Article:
BackgroundPneumococcal conjugate vaccines have reduced the incidence of invasive pneumococcal disease, caused by vaccine serotypes, but non-vaccine-serotypes remain a concern. We used whole genome sequencing to study pneumococcal serotype, antibiotic resistance and invasiveness, in the context of genetic background.MethodsOur dataset of 13,454 genomes, combined with four published genomic datasets, represented Africa (40%), Asia (25%), Europe (19%), North America (12%), and South America (5%). These 20,027 pneumococcal genomes were clustered into lineages using PopPUNK, and named Global Pneumococcal Sequence Clusters (GPSCs). From our dataset, we additionally derived serotype and sequence type, and predicted antibiotic sensitivity. We then measured invasiveness using odds ratios that relating prevalence in invasive pneumococcal disease to carriage.FindingsThe combined collections (n = 20,027) were clustered into 621 GPSCs. Thirty-five GPSCs observed in our dataset were represented by >100 isolates, and subsequently classed as dominant-GPSCs. In 22/35 (63%) of dominant-GPSCs both non-vaccine serotypes and vaccine serotypes were observed in the years up until, and including, the first year of pneumococcal conjugate vaccine introduction.Penicillin and multidrug resistance were higher (p < .05) in a subset dominant-GPSCs (14/35, 9/35 respectively), and resistance to an increasing number of antibiotic classes was associated with increased recombination (R2 = 0.27 p < .0001). In 28/35 dominant-GPSCs, the country of isolation was a significant predictor (p < .05) of its antibiogram (mean misclassification error 0.28, SD ± 0.13).We detected increased invasiveness of six genetic backgrounds, when compared to other genetic backgrounds expressing the same serotype. Up to 1.6-fold changes in invasiveness odds ratio were observed.InterpretationWe define GPSCs that can be assigned to any pneumococcal genomic dataset, to aid international comparisons. Existing n

Journal article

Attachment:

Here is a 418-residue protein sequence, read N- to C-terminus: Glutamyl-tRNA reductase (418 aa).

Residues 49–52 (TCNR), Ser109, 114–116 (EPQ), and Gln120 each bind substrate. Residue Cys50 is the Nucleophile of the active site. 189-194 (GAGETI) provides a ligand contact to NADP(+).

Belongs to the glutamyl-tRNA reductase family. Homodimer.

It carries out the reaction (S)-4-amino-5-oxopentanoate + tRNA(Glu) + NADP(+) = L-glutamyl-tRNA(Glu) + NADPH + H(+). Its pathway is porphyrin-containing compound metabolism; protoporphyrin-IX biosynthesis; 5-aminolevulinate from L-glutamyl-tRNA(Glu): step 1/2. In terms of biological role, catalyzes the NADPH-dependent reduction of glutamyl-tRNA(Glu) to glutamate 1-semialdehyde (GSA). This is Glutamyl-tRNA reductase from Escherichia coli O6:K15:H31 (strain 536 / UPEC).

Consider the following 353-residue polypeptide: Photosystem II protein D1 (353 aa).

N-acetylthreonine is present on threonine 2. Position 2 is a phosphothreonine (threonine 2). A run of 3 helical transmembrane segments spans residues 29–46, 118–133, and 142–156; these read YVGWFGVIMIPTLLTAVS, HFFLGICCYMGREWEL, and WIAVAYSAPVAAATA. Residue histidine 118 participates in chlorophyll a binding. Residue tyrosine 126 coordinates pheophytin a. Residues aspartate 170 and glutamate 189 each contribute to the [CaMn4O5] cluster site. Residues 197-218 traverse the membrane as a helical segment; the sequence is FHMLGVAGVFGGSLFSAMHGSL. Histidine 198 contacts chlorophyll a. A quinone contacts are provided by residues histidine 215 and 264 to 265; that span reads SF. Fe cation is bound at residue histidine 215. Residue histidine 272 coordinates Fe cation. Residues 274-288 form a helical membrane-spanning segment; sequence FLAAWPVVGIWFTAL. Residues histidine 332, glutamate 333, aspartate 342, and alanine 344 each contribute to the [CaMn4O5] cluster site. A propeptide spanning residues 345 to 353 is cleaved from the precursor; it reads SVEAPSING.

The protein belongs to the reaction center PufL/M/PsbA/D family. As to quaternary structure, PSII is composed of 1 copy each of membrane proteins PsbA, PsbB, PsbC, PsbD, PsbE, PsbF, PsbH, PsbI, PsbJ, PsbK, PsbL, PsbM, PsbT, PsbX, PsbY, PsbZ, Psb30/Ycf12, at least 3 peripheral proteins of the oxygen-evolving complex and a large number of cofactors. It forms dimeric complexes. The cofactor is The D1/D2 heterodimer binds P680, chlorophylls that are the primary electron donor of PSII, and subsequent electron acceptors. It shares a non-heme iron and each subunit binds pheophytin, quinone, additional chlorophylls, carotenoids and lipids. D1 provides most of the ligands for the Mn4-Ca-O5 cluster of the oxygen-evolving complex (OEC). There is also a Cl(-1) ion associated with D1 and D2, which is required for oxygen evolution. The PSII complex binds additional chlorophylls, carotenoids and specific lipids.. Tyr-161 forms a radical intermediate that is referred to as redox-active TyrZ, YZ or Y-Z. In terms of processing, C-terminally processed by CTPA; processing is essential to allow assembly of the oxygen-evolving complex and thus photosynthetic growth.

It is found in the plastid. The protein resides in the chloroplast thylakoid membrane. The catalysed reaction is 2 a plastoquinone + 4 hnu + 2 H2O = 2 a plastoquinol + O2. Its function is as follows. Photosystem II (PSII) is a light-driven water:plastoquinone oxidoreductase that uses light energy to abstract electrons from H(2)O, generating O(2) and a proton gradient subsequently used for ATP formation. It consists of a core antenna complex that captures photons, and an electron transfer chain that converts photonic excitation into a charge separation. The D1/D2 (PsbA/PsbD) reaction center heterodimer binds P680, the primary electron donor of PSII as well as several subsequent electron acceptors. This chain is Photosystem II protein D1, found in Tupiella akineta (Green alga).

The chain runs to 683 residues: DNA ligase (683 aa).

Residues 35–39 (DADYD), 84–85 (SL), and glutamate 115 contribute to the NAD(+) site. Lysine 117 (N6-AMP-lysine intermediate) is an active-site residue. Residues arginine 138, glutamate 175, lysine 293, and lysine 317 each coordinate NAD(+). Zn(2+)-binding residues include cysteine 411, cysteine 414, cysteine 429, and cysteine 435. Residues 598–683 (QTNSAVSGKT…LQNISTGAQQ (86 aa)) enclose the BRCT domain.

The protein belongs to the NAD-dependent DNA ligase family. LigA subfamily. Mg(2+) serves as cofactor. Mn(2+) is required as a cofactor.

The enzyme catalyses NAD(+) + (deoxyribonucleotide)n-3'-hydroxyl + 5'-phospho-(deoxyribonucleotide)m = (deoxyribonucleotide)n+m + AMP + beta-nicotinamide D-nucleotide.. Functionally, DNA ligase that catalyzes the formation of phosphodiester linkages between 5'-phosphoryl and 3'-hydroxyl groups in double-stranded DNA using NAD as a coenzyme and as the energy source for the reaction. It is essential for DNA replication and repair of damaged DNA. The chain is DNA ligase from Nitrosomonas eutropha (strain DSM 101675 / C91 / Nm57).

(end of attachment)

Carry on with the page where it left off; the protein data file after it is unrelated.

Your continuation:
McNally A, Kallonen T, Connor C, Abudahab K, Aanensen DM, Horner C, Peacock SJ, Parkhill J, Croucher NJ, Corander Jet al., 2019, Diversification of colonization factors in a multidrug-resistant escherichia coli lineage evolving under negative frequency-dependent selection, mBio, Vol: 10, ISSN: 2150-7511

Escherichia coli is a major cause of bloodstream and urinary tract infections globally. The wide dissemination of multidrug-resistant (MDR) strains of extraintestinal pathogenic E. coli (ExPEC) poses a rapidly increasing public health burden due to narrowed treatment options and increased risk of failure to clear an infection. Here, we present a detailed population genomic analysis of the ExPEC ST131 clone, in which we seek explanations for its success as an emerging pathogenic strain beyond the acquisition of antimicrobial resistance (AMR) genes. We show evidence for evolution toward separate ecological niches for the main clades of ST131 and differential evolution of anaerobic metabolism, key colonization, and virulence factors. We further demonstrate that negative frequency-dependent selection acting across accessory loci is a major mechanism that has shaped the population evolution of this pathogen.IMPORTANCE Infections with multidrug-resistant (MDR) strains of Escherichia coli are a significant global public health concern. To combat these pathogens, we need a deeper understanding of how they evolved from their background populations. By understanding the processes that underpin their emergence, we can design new strategies to limit evolution of new clones and combat existing clones. By combining population genomics with modelling approaches, we show that dominant MDR clones of E. coli are under the influence of negative frequency-dependent selection, preventing them from rising to fixation in a population. Furthermore, we show that this selection acts on genes involved in anaerobic metabolism, suggesting that this key trait, and the ability to colonize human intestinal tracts, is a key step in the evolution of MDR clones of E. coli.

Journal article

Mitchell PK, Azarian T, Croucher NJ, Callendrello A, Thompson CM, Pelton S, Lipsitch M, Hanage WPet al., 2019, Population genomics of pneumococcal carriage in Massachusetts children following introduction of PCV-13, Microbial Genomics, Vol: 5, ISSN: 2057-5858